ANAHEIM -- The Orioles had just announced the 25th overall pick Monday and the MLB Network cameras immediately cut to a large gathering of Angels executives and scouts who were suddenly on the clock. Jubilation quickly filled the room. Arms were thrust in the air, high-fives were dispersed and a smattering of applause could be heard because one of the Angels' prime targets, Fresno State catcher Taylor Ward, had fallen into their laps.
"As the day unwound, we were getting indications that he might go a few picks in front of us to a few teams," Angels scouting director Ric Wilson said on a conference call. "When Baltimore took their pick, obviously we had ours, and that's what you saw. What we were trying to do was coming to light."
The Angels wanted Ward, so they took him 26th overall, higher than any catcher they've selected in nine years and higher than any Draft experts expected. MLB.com ranked Ward 99th overall and fifth among catchers heading into the Draft, but the Angels were a lot higher on him than that.
"It doesn't bother me where other people have him," Wilson said of Ward, a junior who previously attended Shadow Hills High School in Indio, Calif. "They have no idea what our dynamics are, and everybody sees people differently. Without being inside and knowing what we're trying to do, it's easy to say things like that. But we're more than happy, actually elated, to have Taylor."
Later in the day, the Angels took speedy, athletic high school outfielder Jahmai Jones with their second-round pick, 70th overall. The Draft continues with Rounds 3-10 on Tuesday, with the MLB.com preview show starting at 9:30 a.m. PT and exclusive coverage of Rounds 3-10 beginning at 10 a.m.
Ward is the seventh catcher the Angels have taken in the first round, joining Hank Conger (25th overall in 2006), Jeff Mathis (33rd, '01), John Orton (25th, 1987), Erik Pappas (sixth, '84), Danny Godwin (first, '75) and Mike Nunn (ninth, '67).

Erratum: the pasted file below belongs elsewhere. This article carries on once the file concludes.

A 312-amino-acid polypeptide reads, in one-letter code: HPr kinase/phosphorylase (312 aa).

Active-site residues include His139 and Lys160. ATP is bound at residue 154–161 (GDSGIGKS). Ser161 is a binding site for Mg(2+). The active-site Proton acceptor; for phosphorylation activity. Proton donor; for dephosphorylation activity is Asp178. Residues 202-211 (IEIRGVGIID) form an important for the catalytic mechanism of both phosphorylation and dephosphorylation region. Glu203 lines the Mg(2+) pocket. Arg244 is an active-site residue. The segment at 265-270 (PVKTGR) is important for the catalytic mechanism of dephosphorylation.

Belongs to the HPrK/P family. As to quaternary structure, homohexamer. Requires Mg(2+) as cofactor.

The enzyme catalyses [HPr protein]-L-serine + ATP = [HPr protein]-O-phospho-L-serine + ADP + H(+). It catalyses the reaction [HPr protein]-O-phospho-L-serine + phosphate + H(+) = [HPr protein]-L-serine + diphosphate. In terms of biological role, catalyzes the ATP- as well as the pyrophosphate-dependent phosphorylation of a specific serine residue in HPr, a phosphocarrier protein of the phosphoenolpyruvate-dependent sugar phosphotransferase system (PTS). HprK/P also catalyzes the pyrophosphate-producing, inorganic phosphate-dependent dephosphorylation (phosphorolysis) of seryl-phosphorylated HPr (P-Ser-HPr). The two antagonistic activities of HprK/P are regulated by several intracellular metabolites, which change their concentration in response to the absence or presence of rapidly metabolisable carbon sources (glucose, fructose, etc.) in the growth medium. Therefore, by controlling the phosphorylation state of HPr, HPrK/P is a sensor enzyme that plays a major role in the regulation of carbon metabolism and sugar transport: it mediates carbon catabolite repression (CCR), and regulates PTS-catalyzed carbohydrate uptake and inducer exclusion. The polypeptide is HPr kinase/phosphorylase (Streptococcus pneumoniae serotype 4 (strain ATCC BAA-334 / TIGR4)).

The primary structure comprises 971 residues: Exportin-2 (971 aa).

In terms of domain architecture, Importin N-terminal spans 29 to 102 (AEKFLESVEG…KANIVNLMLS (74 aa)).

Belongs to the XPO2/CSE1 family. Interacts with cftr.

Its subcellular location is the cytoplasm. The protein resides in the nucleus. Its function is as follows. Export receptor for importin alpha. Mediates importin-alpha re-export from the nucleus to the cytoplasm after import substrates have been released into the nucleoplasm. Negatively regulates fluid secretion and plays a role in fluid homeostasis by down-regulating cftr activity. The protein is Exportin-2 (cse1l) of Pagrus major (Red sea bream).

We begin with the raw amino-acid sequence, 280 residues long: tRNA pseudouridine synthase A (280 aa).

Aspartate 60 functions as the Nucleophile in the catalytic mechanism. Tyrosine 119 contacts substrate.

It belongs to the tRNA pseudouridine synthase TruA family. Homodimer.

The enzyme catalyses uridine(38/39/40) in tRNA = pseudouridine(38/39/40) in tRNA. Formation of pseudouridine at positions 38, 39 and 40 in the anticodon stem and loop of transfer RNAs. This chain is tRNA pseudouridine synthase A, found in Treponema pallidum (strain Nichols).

The slot value for the Angels' first-round pick is $2,034,500, and Ward said he's "very motivated to get going" with the Angels.
"I am surprised," Ward said of getting picked so high. "There were indications that it was going to be right in that area. Teams were in need of a catcher and the Angels were a team for me. I'm glad that they took me."
Wilson projects Ward to be ready by 2018 and believes he can be "a .250, .255 hitter, maybe 12- to 15-homer type."
Defense is his biggest strength, offense is his greatest question.
"He's got good size to him, he's durable, he's a got a well-above-average arm," Wilson said. "He can really, really throw. When it's all said and done, he's going to be a premium defender; he's going to be able to shut down the running game. He controls the staff, and he's got some strength in his swing and controls the strike zone."
Ward, 21, batted .304/.413/.486 with seven homers and 42 RBIs while throwing out 56.6 percent of would-be basestealers (13 of 23) and starting all 59 games this past season. For his three-year career at Fresno State, the 6-foot-1, 190-pound right-handed hitter batted .288 with 16 homers and 98 RBIs in 162 games, while throwing out 60 percent of would-be basestealers.
Ward was born in Dayton, Ohio, and resides in Oviedo, Fla. He led his high school team to a 20-5 record as a senior, was named the De Anza League's Most Valuable Player as a junior and became the first athlete in Shadow Hills history to receive a Division I scholarship.
The Rays initially drafted Ward in the 31st round in 2012.
Catchers projected ahead of Ward by MLB.com this year were Tyler Stephenson of Kennesaw Mountain High School (ranked 18th), Chris Betts of Wilson High School (25th), Lucas Herbert of San Clemente High School (69th) and Austin Rei from the University of Washington (87th). Stephenson was taken 11th overall by the Reds, but Betts, Herbert and Rei were still on the board when the Angels drafted.
MLB.com's Draft experts describe Ward as "primarily a catch-and-throw guy" with "tremendous arm strength," though his other defensive skills are still lagging behind. Ward "has the tools to be a quality all-around receiver," MLB.com's Draft experts say, but the question is whether he'll hit enough.